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United States Department of Agriculture

Agricultural Research Service

Research Project: INTEGRATED MANAGEMENT OF COTTON PESTS: PLANT GENETICS, BIOLOGICAL CONTROL, AND NOVEL METHODS OF PEST ESTIMATION Title: Physiological consequences of laboratory rearing of Lygus hesperus (Hemiptera: Miridae)

Author
item Spurgeon, Dale

Submitted to: Environmental Entomology
Publication Type: Peer Reviewed Journal
Publication Acceptance Date: December 23, 2011
Publication Date: April 1, 2012
Citation: Spurgeon, D.W. 2012. Physiological consequences of laboratory rearing of Lygus hesperus (Hemiptera: Miridae). Environ. Entomol. 41:415-419.

Interpretive Summary: The western tarnished plant bug (Lygus) is an important pest of crops that has been extensively studied. Despite this effort, certain aspects of Lygus basic biology are poorly known. Among these are the factors regulating the adult diapause, which is a state of relative dormancy that facilitates survival through the winter. Daylength is known to play an import role in regulating diapause, but recent studies demonstrated the diapause response of Lygus changes after prolonged laboratory rearing. Because most research on Lygus diapause has used laboratory-reared insects, the validity of earlier reports of diapause in Lygus has been questioned. Laboratory reared insects are an important resource that can facilitate research on diapause so long as the insects exhibit a normal diapause response. Lygus originating as eggs from field-collected insects were reared in the laboratory for four generations to examine whether selected characteristics changed with rearing. Compared with the first generation of Lygus, the number of virgin females that laid eggs increased by the second generation, and the number of Lygus entering diapause decreased by the fourth generation. These results indicate that Lygus used in diapause research should be as close to the field population as possible, but no further removed than three generations. Results further show that the extent and timing of changes in laboratory-reared Lygus can differ for different biological characteristics. These findings emphasize the importance of understanding the influences of rearing on the specific biological characteristics under study, and the need to verify that laboratory-reared Lygus used in research have remained similar to their counterparts in nature.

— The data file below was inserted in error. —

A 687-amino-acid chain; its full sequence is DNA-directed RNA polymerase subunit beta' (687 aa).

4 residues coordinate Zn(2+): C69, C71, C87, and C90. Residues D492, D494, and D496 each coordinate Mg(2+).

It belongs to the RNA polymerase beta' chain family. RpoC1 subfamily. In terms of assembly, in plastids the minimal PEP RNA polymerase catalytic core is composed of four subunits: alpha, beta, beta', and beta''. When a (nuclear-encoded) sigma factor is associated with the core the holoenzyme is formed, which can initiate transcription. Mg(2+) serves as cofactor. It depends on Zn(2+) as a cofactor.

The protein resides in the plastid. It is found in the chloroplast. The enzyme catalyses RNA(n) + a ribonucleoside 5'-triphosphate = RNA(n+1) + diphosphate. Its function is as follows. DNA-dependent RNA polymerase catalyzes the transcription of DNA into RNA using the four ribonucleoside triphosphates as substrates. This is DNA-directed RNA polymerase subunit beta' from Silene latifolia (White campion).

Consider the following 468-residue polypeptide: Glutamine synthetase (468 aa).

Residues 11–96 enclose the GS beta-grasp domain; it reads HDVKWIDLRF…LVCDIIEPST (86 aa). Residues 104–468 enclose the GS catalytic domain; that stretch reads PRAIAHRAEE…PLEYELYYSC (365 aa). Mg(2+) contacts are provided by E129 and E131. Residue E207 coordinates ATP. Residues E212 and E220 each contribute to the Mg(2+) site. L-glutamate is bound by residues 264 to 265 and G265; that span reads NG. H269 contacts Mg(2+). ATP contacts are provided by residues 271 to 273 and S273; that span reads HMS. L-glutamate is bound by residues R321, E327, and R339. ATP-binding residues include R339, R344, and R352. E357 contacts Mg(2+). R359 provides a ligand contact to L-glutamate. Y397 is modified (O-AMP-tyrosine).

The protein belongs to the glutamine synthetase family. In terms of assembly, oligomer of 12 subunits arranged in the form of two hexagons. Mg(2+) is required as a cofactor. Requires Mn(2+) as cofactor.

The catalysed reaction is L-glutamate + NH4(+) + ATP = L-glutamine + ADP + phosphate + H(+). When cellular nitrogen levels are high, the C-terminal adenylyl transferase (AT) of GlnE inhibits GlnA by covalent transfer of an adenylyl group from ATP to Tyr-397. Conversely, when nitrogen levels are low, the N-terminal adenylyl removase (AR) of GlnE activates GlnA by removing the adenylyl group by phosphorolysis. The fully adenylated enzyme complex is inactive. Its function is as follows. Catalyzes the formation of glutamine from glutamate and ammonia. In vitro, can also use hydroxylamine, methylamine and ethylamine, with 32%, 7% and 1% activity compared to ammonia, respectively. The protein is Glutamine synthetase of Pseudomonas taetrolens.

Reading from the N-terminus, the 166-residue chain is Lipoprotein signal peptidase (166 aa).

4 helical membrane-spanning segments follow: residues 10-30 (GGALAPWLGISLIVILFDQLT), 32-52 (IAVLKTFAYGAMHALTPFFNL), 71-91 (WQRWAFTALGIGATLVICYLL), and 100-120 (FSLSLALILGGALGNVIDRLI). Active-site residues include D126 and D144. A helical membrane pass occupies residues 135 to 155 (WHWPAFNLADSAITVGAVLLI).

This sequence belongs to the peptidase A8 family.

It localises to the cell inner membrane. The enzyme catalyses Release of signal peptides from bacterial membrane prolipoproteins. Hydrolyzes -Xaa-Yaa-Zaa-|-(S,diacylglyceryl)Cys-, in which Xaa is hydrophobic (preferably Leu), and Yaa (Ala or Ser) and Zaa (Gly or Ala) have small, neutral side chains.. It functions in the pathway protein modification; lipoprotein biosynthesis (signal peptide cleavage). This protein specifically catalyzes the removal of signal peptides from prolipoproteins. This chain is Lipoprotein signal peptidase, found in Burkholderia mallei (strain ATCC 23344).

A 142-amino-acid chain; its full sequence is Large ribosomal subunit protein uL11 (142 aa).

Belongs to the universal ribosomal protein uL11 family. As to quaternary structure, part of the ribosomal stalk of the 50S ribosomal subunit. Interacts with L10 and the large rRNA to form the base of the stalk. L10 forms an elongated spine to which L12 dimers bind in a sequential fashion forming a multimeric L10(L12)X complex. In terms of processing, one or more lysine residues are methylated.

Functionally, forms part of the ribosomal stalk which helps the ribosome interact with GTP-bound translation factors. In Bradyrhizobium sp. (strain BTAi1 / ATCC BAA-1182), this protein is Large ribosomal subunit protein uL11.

Technical Abstract: Several aspects of the basic biology of the western tarnished plant bug, Lygus hesperus Knight, are poorly known despite of the economic importance of this species. Among these are the factors regulating the adult diapause. Recent studies questioned the validity of earlier reports of diapause in L. hesperus, in part because of the demonstrated loss of diapause response in bugs obtained from long-standing laboratory colonies. However, use of laboratory reared bugs would facilitate additional diapause research so long as those bugs exhibit a diapause response similar to that of the field population. L. hesperus, originating as eggs from field-collected insects, were reared in the laboratory for four generations to examine corresponding changes in selected biological characteristics. Over the course of the four generations, incidence of diapause in both L. hesperus genders decreased whereas the frequency of oviposition by virgin females increased. Measurable changes were not observed in frequency of occurrence of a specific fat body type (glass bead fat) or nymphal development time. These results suggest L. hesperus used in diapause research should be as close to the field population as possible, but no further removed than three generations. Results further demonstrate variability among different biological characteristics in their responses to selection from laboratory rearing. Collectively, these findings demonstrate the importance of understanding the influences of rearing on specific biological characteristics under study, and the need to verify the similarity of laboratory-reared bugs to their native counterparts in studies used to draw inferences regarding the field population.

Last Modified: 8/30/2014
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